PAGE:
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Changing IDE bus paramaters to effect performance under linux

I've found the IDE performance problems go away entirely with the correct bus-mastering settings. You still can't get decent performance with two drives on a single channel, but my new Abit motherboard came with four IDE channels. So you can have four IDE hard drives without losing performance.

Here are some real benchmarks to back this up:

[root@olympus /root]# /sbin/hdparm -c0 -d0 -k1 -m0 -W0 /dev/hda


[root@olympus /root]# /sbin/hdparm -t /dev/hda

Timing buffered disk reads: 64 MB in 28.40 seconds = 2.25 MB/sec
[root@olympus /root]# /sbin/hdparm -c1 -d1 -k1 -m16 -W1 /dev/hda


[root@olympus /root]# /sbin/hdparm -t /dev/hda

Timing buffered disk reads: 64 MB in 4.86 seconds =13.17 MB/sec

That's with a 7200 Seagate drive. The first benchmark, giving a whopping 2.25MB/sec, was with all the IDE options in sucky mode. This is the way older IDE controllers work, and in large part responsible for IDE's bad name. The second benchmark shows that it can have good performance. It's CPU performance wasn't as good as SCSI's (17% out of 200%; dual-processor box) but wasn't as bad as many have said.

Notes specific to the current linux box:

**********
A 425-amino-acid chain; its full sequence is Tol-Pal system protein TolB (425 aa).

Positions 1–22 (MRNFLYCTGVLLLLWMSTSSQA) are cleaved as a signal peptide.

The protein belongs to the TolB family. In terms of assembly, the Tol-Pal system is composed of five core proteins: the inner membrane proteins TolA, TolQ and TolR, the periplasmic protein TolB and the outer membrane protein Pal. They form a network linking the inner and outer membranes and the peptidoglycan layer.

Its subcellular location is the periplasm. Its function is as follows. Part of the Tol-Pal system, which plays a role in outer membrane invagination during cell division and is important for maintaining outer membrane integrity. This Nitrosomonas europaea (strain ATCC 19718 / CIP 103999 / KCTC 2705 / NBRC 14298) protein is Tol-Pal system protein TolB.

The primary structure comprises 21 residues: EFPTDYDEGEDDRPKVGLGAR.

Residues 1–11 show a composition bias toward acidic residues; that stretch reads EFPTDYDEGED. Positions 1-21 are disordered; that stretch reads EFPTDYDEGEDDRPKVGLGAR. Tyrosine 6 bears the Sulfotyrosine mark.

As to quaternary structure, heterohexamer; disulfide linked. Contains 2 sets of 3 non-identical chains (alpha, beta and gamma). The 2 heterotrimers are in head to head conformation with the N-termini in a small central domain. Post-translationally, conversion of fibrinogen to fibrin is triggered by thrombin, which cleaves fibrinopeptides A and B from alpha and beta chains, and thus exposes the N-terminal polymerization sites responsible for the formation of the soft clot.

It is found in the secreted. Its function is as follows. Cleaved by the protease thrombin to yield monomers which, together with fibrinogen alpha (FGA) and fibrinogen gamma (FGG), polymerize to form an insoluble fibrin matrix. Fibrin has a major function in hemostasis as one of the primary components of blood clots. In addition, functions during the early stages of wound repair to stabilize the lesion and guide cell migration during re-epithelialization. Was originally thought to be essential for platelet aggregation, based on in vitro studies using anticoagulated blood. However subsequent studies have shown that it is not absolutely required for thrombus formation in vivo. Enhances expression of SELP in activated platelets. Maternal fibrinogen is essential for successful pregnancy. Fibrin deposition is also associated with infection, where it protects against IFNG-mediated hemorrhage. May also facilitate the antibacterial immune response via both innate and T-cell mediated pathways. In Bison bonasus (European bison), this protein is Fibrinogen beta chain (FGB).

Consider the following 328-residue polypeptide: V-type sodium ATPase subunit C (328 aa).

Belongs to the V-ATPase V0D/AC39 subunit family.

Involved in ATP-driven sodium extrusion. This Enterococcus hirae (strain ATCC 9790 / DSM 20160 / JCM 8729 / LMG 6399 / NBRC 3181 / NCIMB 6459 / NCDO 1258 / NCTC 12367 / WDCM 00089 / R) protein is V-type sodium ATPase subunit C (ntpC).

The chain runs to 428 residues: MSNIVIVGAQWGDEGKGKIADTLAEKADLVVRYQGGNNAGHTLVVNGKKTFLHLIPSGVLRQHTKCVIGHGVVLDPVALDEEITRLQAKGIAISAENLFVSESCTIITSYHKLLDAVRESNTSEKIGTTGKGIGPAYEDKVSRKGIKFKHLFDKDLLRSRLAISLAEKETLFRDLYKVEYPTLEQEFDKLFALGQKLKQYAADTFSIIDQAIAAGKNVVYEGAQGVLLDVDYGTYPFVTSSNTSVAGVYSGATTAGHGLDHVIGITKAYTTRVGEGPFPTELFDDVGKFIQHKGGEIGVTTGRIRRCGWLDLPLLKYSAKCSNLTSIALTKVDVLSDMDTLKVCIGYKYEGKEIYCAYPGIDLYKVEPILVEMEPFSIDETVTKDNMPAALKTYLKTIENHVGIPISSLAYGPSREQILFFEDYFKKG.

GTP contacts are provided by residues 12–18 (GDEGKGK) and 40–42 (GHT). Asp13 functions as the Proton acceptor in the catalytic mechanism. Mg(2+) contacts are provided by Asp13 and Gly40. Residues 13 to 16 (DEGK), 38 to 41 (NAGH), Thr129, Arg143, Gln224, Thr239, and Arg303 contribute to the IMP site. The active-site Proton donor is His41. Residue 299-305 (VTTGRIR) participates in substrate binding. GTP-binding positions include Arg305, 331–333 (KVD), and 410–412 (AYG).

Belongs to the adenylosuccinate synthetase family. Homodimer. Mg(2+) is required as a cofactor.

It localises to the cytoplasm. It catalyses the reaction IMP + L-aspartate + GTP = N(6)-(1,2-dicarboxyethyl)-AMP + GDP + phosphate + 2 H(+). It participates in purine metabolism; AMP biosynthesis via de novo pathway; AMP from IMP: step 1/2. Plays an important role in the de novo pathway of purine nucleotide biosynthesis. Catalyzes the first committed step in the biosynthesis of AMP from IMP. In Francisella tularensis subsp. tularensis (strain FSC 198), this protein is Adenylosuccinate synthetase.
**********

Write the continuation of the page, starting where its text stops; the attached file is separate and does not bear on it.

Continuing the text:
Another thing you might try (though this isn't an IDE setting) is to turn off the writing of the last accessed time, by using the noatime option when mounting the filesystem. To see how this affects things, try running a file-reading benchmark and then re-run the benchmark after doing:

$ mount  -o remount,noatime /dev/hdc1

Update: Here's the new results I got, after upgrading my computer (for new best paramaters):

multcount = 16 (on)
IO_support = 1 (32-bit)
unmaskirq = 1 (on)
using_dma = 0 (off)
keepsettings = 0 (off)
readonly = 0 (off)
readahead = 256 (on)
geometry = 65535/16/63, sectors = 78177792, start = 0
# /sbin/hdparm -T /dev/hda
Timing cached reads: 600 MB in 2.01 seconds = 298.50 MB/sec
# /sbin/hdparm -t /dev/hda
Timing buffered disk reads: 120 MB in 3.03 seconds = 39.64 MB/sec
Last updated on 2007-05-31 21:11:51 -0700, by Shalom Craimer

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